During this meeting, you will discuss the potential of a sale and schedules.
The Fourth Step:
Decide on a company, establish dates and sign a contract.
The volume and condition of goods dictate a majority of the preparation schedule. Most estate sales will take from a week or two up to several weeks to prepare and execute a sale from beginning to end. Preparing, researching, pricing, staging and executing a sale takes time. Establish dates to provide house keys, sale dates and dates to retrieve keys with payment of the sale proceeds.
Read the contract thoroughly before signing, do not feel pressured to sign immediately.
Ensure the contract is professional, addresses all concerns and provides a Termination Clause.
Ask about insurance and bonding.
Insurance and Bonding are two completely different things. I could state my thoughts and opinions, but here is an article on Angie's List which sums it up perfectly.
I am insured through ACNA, I am no longer
I found being bonded was an advertising perk more than a business benefit or necessity for this industry.
If a company has either, great? If a company has neither, keep looking.
Client's are expected to have current
Why? If there is an accident that is due to neglect within the home or property, the homeowner is responsible.
I visited a house in Bellaire in 2015. The first three treads on the staircase had serious issues. The client was not interested in making small repairs. However, with a packed house the second floor was a necessity. With a dangerous staircase, I turned the sale down. For me, it was a safety issue and not worth the risk to anyone.
Note Regarding Commissions and Contents:
It is understandable that one of the first questions typically asked over a telephone conversation is "what is your commission?"
Just as a mechanic cannot provide you with a quote over the phone when you explain there is a noise under the hood, I will not quote a commission until I have seen the home, the contents, the condition, the quality and the quantity to determine the manpower required for the project. The greater the manpower required, the greater commission typically.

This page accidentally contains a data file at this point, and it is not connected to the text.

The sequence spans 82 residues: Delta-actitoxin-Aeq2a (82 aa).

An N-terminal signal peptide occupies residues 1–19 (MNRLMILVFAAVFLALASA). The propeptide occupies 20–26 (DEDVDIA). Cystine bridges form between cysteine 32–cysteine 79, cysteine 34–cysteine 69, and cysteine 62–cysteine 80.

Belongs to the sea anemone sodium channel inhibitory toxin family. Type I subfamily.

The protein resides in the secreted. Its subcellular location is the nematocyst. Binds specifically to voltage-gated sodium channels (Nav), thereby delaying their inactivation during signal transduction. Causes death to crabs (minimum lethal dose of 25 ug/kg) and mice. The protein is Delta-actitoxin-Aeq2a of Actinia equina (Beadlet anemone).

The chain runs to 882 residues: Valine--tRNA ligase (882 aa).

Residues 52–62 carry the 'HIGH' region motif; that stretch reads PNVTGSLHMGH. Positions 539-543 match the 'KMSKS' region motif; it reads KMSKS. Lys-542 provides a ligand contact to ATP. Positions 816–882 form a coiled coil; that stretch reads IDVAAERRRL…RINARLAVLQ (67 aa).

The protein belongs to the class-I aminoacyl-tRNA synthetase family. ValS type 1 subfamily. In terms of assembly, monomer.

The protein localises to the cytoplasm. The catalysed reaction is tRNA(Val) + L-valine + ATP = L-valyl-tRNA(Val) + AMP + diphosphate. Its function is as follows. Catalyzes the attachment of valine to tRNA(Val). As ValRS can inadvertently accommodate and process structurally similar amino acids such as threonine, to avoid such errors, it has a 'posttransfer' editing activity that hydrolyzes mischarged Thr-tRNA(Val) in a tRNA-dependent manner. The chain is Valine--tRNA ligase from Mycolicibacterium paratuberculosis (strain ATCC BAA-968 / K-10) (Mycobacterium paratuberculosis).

A hoarder’s house will require far more time and effort than that of a minimalist.
Do not choose a company based on a lower commission. The adage “You get what you pay for” applies here and can be the difference in netting you thousands of dollars.
The estate sale company you will hire has accepted the sale based on the projected commission of ALL the contents that were discussed to be in the sale. If those with keys to the house (homeowners, family, neighbors and friends) begin to "shop" the house, the company has the right to charge full commission on the items that have left the home.
Furthermore, the company has the right to walk away from the sale if the remaining contents do not provide for a financially successful sale. This is a business and as such must be profitable.
Special Note on Emergency Estate Sale
For whatever reason, you need an estate sale now....waiting is simply not an option. You can expect to pay a much higher commission for a company to reschedule other client commitments to accommodate your immediate needs.
The After Sale Step:
Not everything will sell.
Determine prior to the sale what you believe you wish to do with non-sold goods. Once the sale has concluded, walk the house and review your plan.
Clean Out Services address the non-sold goods where companies will pack and donate these goods. Some companies offer this as part of their commission package, some companies offer it as a fee-based service and some companies do not offer it at all.
There is no right or wrong. As the client, you simply need to know what to expect and plan accordingly.
They Said No!!!
You want a particular company to conduct your sale....but they said no!!!
A company typically declines a sale for one of four reasons: location, scheduling, financial or a challenging client.
Location - If the client home is too great a distance for all to travel to and from daily, if the location is cumbersome for shoppers to either park or walk to or there are deed restrictions, the company will decline.
Scheduling - A sale takes time from start to finish, the more stuff – the longer the process. Be aware of your scheduling needs and the liquidators schedule. I decline sales almost daily for those assuming I am immediately available.
Financial - Companies have staff and assorted costs/business expenses. For that reason, companies have a minimum that a sale must gross. If the company determines that the sale would not be profitable, they will decline.